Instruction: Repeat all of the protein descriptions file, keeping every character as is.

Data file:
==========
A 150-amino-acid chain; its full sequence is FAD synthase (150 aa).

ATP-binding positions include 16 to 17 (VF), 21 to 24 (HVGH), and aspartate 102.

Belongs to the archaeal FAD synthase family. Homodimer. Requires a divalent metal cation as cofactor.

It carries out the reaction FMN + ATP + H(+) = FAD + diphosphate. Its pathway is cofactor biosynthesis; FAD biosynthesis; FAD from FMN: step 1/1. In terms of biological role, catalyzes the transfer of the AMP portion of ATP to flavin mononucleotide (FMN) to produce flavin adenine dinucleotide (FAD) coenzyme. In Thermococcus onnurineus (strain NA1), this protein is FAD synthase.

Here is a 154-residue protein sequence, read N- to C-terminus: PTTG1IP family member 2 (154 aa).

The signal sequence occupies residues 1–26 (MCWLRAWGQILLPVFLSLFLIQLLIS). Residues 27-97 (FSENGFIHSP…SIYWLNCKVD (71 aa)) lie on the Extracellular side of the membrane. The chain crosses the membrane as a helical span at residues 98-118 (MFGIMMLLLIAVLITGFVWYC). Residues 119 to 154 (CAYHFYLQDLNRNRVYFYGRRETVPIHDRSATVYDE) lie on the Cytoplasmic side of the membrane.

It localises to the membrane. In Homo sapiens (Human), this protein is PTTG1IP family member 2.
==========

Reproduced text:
A 150-amino-acid chain; its full sequence is FAD synthase (150 aa).

ATP-binding positions include 16 to 17 (VF), 21 to 24 (HVGH), and aspartate 102.

Belongs to the archaeal FAD synthase family. Homodimer. Requires a divalent metal cation as cofactor.

It carries out the reaction FMN + ATP + H(+) = FAD + diphosphate. Its pathway is cofactor biosynthesis; FAD biosynthesis; FAD from FMN: step 1/1. In terms of biological role, catalyzes the transfer of the AMP portion of ATP to flavin mononucleotide (FMN) to produce flavin adenine dinucleotide (FAD) coenzyme. In Thermococcus onnurineus (strain NA1), this protein is FAD synthase.

Here is a 154-residue protein sequence, read N- to C-terminus: PTTG1IP family member 2 (154 aa).

The signal sequence occupies residues 1–26 (MCWLRAWGQILLPVFLSLFLIQLLIS). Residues 27-97 (FSENGFIHSP…SIYWLNCKVD (71 aa)) lie on the Extracellular side of the membrane. The chain crosses the membrane as a helical span at residues 98-118 (MFGIMMLLLIAVLITGFVWYC). Residues 119 to 154 (CAYHFYLQDLNRNRVYFYGRRETVPIHDRSATVYDE) lie on the Cytoplasmic side of the membrane.

It localises to the membrane. In Homo sapiens (Human), this protein is PTTG1IP family member 2.